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As a value-added reseller (VAR) of point of sale (POS) technology, you understand that for your customers there is no one-size-fits-all solution. Each retail vertical has unique needs, and the only way to ensure a successful working relationship is to demonstrate a deep understanding of and appreciation for your client’s needs. Here are four crucial points to remember when selling to small businesses.
Small business owners don’t have the kind of financial freedom those black-card wielding CEOs possess, and if they make any new purchases beyond what they’ve budgeted for, it’s likely that the added expense will come out of the owner’s take-home pay. When selling to small businesses, keep this in mind so that you can justify how a solution can pay off in the long run.
For retailers contemplating a new product or service, outlining a compelling story goes a long way in convincing them that what you are offering provides the best value. In order to build a compelling case, your focus needs to be on the customer rather than the sale. Let them know that you understand their pain points, and share stories of clients who had the same concerns, but decided to use your product or service and found great success.
When selling to small businesses, remember that not all of your conversations need to be focused around the product. In fact, it’s important to make sure you spend as much, if not more time learning about the customer than you do talking about your products and services. Make it a top priority to learn what questions your prospect has about your solution, so that you can effectively demonstrate your advantages.
The more you know about your customer, the more credible you will be with your prospect. Building trust with clients is a key component of selling to small businesses. They need to know they can depend on your insight and expertise. Taking time to build this trust can send a powerful message that you are willing to go above and beyond what your competitors do.
Your sales and marketing departments are two sides of the same coin, and should be on the same page. You can’t work as a cohesive group without aligning your objectives. If your sales team discovers pain points or obstacles when selling to small businesses, marketing should create content that addresses those issues and assists sales.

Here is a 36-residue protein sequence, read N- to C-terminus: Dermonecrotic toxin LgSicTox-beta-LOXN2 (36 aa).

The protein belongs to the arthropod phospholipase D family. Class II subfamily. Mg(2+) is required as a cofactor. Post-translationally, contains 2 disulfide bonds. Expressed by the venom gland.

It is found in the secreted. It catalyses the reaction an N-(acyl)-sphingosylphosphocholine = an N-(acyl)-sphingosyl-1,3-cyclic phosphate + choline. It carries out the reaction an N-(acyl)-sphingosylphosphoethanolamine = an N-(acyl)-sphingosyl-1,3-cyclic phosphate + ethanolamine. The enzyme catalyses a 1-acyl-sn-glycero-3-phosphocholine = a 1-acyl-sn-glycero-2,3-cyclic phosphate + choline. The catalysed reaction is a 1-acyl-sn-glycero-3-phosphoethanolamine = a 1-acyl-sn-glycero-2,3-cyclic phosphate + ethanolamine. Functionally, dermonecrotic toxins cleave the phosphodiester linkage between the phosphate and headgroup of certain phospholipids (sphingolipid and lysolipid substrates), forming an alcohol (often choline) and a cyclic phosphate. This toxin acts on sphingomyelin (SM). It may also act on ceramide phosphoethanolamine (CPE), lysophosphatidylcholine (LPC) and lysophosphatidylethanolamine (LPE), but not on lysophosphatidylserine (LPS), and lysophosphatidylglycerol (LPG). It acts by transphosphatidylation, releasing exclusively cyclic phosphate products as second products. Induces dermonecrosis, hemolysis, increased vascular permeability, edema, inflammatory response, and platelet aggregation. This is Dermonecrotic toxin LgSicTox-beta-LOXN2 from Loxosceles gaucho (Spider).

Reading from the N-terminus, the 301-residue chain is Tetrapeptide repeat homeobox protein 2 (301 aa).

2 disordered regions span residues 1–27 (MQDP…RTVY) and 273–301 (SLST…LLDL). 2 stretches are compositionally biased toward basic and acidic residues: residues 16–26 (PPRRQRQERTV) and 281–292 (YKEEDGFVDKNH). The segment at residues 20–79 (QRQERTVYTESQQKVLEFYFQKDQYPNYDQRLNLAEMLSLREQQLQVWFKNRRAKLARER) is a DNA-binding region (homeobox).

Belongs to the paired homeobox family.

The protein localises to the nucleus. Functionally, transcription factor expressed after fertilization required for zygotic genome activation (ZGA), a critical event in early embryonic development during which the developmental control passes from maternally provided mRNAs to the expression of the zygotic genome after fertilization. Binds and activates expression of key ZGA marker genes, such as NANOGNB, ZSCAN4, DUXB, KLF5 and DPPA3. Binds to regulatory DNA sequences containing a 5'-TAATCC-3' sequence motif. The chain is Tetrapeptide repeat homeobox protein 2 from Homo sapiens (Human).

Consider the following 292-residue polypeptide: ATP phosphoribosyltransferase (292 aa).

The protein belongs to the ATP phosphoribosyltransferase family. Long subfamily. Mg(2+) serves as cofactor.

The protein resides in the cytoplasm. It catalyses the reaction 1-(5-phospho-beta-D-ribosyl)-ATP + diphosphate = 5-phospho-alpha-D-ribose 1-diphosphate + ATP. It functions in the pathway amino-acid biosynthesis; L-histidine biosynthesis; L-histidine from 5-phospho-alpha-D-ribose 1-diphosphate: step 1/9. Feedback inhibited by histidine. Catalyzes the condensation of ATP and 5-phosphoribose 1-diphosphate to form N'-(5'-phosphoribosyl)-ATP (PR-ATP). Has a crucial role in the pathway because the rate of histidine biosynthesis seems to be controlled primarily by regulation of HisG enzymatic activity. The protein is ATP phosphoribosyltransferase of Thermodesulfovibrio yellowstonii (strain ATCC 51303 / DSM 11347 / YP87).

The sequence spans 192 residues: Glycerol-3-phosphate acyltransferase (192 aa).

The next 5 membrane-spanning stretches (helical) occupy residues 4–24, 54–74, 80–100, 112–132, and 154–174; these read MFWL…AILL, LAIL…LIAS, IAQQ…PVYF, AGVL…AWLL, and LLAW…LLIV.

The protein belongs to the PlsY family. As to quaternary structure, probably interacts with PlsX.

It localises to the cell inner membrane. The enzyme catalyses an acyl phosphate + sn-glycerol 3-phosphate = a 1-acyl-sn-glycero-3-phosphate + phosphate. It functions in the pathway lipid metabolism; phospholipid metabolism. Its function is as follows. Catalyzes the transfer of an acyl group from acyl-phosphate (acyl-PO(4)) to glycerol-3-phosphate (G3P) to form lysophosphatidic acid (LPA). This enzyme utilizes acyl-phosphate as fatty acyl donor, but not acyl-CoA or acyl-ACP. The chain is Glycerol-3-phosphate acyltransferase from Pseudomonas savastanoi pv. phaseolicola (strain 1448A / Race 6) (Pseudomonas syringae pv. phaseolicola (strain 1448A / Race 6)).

Similarly, retailers understand that to grow their business, they need tools to help sell and market to both new prospects and loyal customers. However, retailer managers have limited time to spend on customer communications. Offering technology that streamlines the process of developing and retaining customers, cross-selling, and up-selling will help you win more business when selling to small businesses.
As a value-added reseller, your clients take your title seriously. They expect you to add the kind of value they need. Because of this, it’s important for you to become more than a sales rep, but a resource. They’ll need your expert advice in addition to the products and services you offer.
Since retailers have various needs, make sure your line card has a number of different products that can address those needs; otherwise they might look to your competitors to solve problems you can’t.
Demonstrating your professionalism and commitment to helping retailers grow their business, along with building a rapport with your prospects is half the battle to success when selling to small businesses. The other half is making sure you offer the right software with the features and affordability retailers are looking for. TallySales POS and Retail Management System for general retail, as well as niche markets, can help your prospects grow business and enhance the customer experience. Learn more about our dealer program.
What Can You Expect from TallySales? Download our Complete POS Guide to TallySales Retail Management Suite